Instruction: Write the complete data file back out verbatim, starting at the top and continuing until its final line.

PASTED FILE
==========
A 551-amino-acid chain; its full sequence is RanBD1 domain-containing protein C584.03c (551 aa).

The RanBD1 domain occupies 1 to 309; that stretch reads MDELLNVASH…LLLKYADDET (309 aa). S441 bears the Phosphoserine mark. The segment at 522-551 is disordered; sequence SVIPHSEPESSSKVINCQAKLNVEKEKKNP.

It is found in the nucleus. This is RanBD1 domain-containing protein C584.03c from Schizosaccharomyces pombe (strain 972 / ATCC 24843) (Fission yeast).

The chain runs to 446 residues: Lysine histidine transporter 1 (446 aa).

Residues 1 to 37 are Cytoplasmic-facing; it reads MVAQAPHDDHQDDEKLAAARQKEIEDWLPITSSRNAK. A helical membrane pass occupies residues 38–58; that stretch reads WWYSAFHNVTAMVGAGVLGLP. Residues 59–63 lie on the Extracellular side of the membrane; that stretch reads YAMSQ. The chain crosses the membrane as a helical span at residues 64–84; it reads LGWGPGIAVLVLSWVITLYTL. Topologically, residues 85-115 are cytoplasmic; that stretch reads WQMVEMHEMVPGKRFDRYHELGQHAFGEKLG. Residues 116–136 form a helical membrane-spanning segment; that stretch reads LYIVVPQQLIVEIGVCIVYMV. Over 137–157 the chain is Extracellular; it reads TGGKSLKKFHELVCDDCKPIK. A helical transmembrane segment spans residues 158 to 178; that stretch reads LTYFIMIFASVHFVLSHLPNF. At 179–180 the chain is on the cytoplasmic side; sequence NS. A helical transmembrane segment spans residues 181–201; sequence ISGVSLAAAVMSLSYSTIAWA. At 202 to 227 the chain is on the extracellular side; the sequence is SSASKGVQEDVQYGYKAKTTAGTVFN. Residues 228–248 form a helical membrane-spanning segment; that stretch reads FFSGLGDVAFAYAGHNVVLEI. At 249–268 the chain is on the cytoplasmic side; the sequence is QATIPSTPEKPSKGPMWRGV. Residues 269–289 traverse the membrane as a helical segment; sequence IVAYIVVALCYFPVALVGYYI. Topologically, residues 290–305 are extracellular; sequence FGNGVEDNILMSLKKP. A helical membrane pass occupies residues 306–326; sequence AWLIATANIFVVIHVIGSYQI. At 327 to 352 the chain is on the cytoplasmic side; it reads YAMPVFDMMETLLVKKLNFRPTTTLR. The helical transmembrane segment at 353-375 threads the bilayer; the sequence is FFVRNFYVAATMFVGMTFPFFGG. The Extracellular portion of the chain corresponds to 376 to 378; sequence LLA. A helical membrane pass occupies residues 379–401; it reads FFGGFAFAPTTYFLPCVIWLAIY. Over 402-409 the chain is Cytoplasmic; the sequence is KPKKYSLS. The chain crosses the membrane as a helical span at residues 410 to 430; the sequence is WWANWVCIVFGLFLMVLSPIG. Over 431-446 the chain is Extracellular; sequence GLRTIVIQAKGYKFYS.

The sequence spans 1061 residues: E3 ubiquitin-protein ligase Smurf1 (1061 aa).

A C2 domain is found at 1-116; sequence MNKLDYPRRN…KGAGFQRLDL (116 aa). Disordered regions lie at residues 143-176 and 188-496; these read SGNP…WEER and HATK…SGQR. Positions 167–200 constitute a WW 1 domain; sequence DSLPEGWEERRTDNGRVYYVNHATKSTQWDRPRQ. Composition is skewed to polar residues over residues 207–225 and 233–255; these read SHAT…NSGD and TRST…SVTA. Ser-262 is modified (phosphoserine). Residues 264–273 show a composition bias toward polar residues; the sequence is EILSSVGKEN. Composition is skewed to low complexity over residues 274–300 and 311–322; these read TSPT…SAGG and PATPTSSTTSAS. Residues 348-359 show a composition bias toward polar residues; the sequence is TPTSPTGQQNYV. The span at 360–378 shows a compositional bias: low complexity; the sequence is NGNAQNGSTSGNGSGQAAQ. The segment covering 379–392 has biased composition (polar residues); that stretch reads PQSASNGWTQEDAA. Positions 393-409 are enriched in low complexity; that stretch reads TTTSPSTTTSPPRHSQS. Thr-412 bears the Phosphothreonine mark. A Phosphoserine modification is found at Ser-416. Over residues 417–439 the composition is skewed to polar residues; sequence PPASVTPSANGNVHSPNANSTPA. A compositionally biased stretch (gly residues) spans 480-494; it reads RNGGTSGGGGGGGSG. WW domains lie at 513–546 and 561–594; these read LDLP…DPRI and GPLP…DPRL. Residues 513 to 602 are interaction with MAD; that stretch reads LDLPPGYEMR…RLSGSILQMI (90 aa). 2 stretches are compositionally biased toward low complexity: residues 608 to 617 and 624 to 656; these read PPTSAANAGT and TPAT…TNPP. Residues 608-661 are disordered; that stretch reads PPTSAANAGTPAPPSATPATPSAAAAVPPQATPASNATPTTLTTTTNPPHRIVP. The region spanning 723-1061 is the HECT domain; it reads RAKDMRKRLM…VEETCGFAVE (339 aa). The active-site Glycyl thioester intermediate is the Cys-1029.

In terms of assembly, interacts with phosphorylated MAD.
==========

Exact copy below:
A 551-amino-acid chain; its full sequence is RanBD1 domain-containing protein C584.03c (551 aa).

The RanBD1 domain occupies 1 to 309; that stretch reads MDELLNVASH…LLLKYADDET (309 aa). S441 bears the Phosphoserine mark. The segment at 522-551 is disordered; sequence SVIPHSEPESSSKVINCQAKLNVEKEKKNP.

It is found in the nucleus. This is RanBD1 domain-containing protein C584.03c from Schizosaccharomyces pombe (strain 972 / ATCC 24843) (Fission yeast).

The chain runs to 446 residues: Lysine histidine transporter 1 (446 aa).

Residues 1 to 37 are Cytoplasmic-facing; it reads MVAQAPHDDHQDDEKLAAARQKEIEDWLPITSSRNAK. A helical membrane pass occupies residues 38–58; that stretch reads WWYSAFHNVTAMVGAGVLGLP. Residues 59–63 lie on the Extracellular side of the membrane; that stretch reads YAMSQ. The chain crosses the membrane as a helical span at residues 64–84; it reads LGWGPGIAVLVLSWVITLYTL. Topologically, residues 85-115 are cytoplasmic; that stretch reads WQMVEMHEMVPGKRFDRYHELGQHAFGEKLG. Residues 116–136 form a helical membrane-spanning segment; that stretch reads LYIVVPQQLIVEIGVCIVYMV. Over 137–157 the chain is Extracellular; it reads TGGKSLKKFHELVCDDCKPIK. A helical transmembrane segment spans residues 158 to 178; that stretch reads LTYFIMIFASVHFVLSHLPNF. At 179–180 the chain is on the cytoplasmic side; sequence NS. A helical transmembrane segment spans residues 181–201; sequence ISGVSLAAAVMSLSYSTIAWA. At 202 to 227 the chain is on the extracellular side; the sequence is SSASKGVQEDVQYGYKAKTTAGTVFN. Residues 228–248 form a helical membrane-spanning segment; that stretch reads FFSGLGDVAFAYAGHNVVLEI. At 249–268 the chain is on the cytoplasmic side; the sequence is QATIPSTPEKPSKGPMWRGV. Residues 269–289 traverse the membrane as a helical segment; sequence IVAYIVVALCYFPVALVGYYI. Topologically, residues 290–305 are extracellular; sequence FGNGVEDNILMSLKKP. A helical membrane pass occupies residues 306–326; sequence AWLIATANIFVVIHVIGSYQI. At 327 to 352 the chain is on the cytoplasmic side; it reads YAMPVFDMMETLLVKKLNFRPTTTLR. The helical transmembrane segment at 353-375 threads the bilayer; the sequence is FFVRNFYVAATMFVGMTFPFFGG. The Extracellular portion of the chain corresponds to 376 to 378; sequence LLA. A helical membrane pass occupies residues 379–401; it reads FFGGFAFAPTTYFLPCVIWLAIY. Over 402-409 the chain is Cytoplasmic; the sequence is KPKKYSLS. The chain crosses the membrane as a helical span at residues 410 to 430; the sequence is WWANWVCIVFGLFLMVLSPIG. Over 431-446 the chain is Extracellular; sequence GLRTIVIQAKGYKFYS.

The sequence spans 1061 residues: E3 ubiquitin-protein ligase Smurf1 (1061 aa).

A C2 domain is found at 1-116; sequence MNKLDYPRRN…KGAGFQRLDL (116 aa). Disordered regions lie at residues 143-176 and 188-496; these read SGNP…WEER and HATK…SGQR. Positions 167–200 constitute a WW 1 domain; sequence DSLPEGWEERRTDNGRVYYVNHATKSTQWDRPRQ. Composition is skewed to polar residues over residues 207–225 and 233–255; these read SHAT…NSGD and TRST…SVTA. Ser-262 is modified (phosphoserine). Residues 264–273 show a composition bias toward polar residues; the sequence is EILSSVGKEN. Composition is skewed to low complexity over residues 274–300 and 311–322; these read TSPT…SAGG and PATPTSSTTSAS. Residues 348-359 show a composition bias toward polar residues; the sequence is TPTSPTGQQNYV. The span at 360–378 shows a compositional bias: low complexity; the sequence is NGNAQNGSTSGNGSGQAAQ. The segment covering 379–392 has biased composition (polar residues); that stretch reads PQSASNGWTQEDAA. Positions 393-409 are enriched in low complexity; that stretch reads TTTSPSTTTSPPRHSQS. Thr-412 bears the Phosphothreonine mark. A Phosphoserine modification is found at Ser-416. Over residues 417–439 the composition is skewed to polar residues; sequence PPASVTPSANGNVHSPNANSTPA. A compositionally biased stretch (gly residues) spans 480-494; it reads RNGGTSGGGGGGGSG. WW domains lie at 513–546 and 561–594; these read LDLP…DPRI and GPLP…DPRL. Residues 513 to 602 are interaction with MAD; that stretch reads LDLPPGYEMR…RLSGSILQMI (90 aa). 2 stretches are compositionally biased toward low complexity: residues 608 to 617 and 624 to 656; these read PPTSAANAGT and TPAT…TNPP. Residues 608-661 are disordered; that stretch reads PPTSAANAGTPAPPSATPATPSAAAAVPPQATPASNATPTTLTTTTNPPHRIVP. The region spanning 723-1061 is the HECT domain; it reads RAKDMRKRLM…VEETCGFAVE (339 aa). The active-site Glycyl thioester intermediate is the Cys-1029.

In terms of assembly, interacts with phosphorylated MAD.